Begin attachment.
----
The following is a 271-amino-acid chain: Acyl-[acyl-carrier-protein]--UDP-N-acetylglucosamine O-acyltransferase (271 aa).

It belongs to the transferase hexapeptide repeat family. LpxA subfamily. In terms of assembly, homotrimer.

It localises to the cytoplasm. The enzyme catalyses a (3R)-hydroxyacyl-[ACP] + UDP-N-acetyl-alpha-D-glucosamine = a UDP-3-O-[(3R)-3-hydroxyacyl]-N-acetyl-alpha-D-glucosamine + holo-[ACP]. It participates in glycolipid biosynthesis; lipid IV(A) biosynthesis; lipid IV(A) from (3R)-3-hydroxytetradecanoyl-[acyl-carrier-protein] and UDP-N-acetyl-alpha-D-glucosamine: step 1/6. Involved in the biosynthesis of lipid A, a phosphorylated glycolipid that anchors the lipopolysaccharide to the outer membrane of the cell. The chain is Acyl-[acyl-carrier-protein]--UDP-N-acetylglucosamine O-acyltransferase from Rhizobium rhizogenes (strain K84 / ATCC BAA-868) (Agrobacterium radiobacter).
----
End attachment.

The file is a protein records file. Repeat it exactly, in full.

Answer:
The following is a 271-amino-acid chain: Acyl-[acyl-carrier-protein]--UDP-N-acetylglucosamine O-acyltransferase (271 aa).

It belongs to the transferase hexapeptide repeat family. LpxA subfamily. In terms of assembly, homotrimer.

It localises to the cytoplasm. The enzyme catalyses a (3R)-hydroxyacyl-[ACP] + UDP-N-acetyl-alpha-D-glucosamine = a UDP-3-O-[(3R)-3-hydroxyacyl]-N-acetyl-alpha-D-glucosamine + holo-[ACP]. It participates in glycolipid biosynthesis; lipid IV(A) biosynthesis; lipid IV(A) from (3R)-3-hydroxytetradecanoyl-[acyl-carrier-protein] and UDP-N-acetyl-alpha-D-glucosamine: step 1/6. Involved in the biosynthesis of lipid A, a phosphorylated glycolipid that anchors the lipopolysaccharide to the outer membrane of the cell. The chain is Acyl-[acyl-carrier-protein]--UDP-N-acetylglucosamine O-acyltransferase from Rhizobium rhizogenes (strain K84 / ATCC BAA-868) (Agrobacterium radiobacter).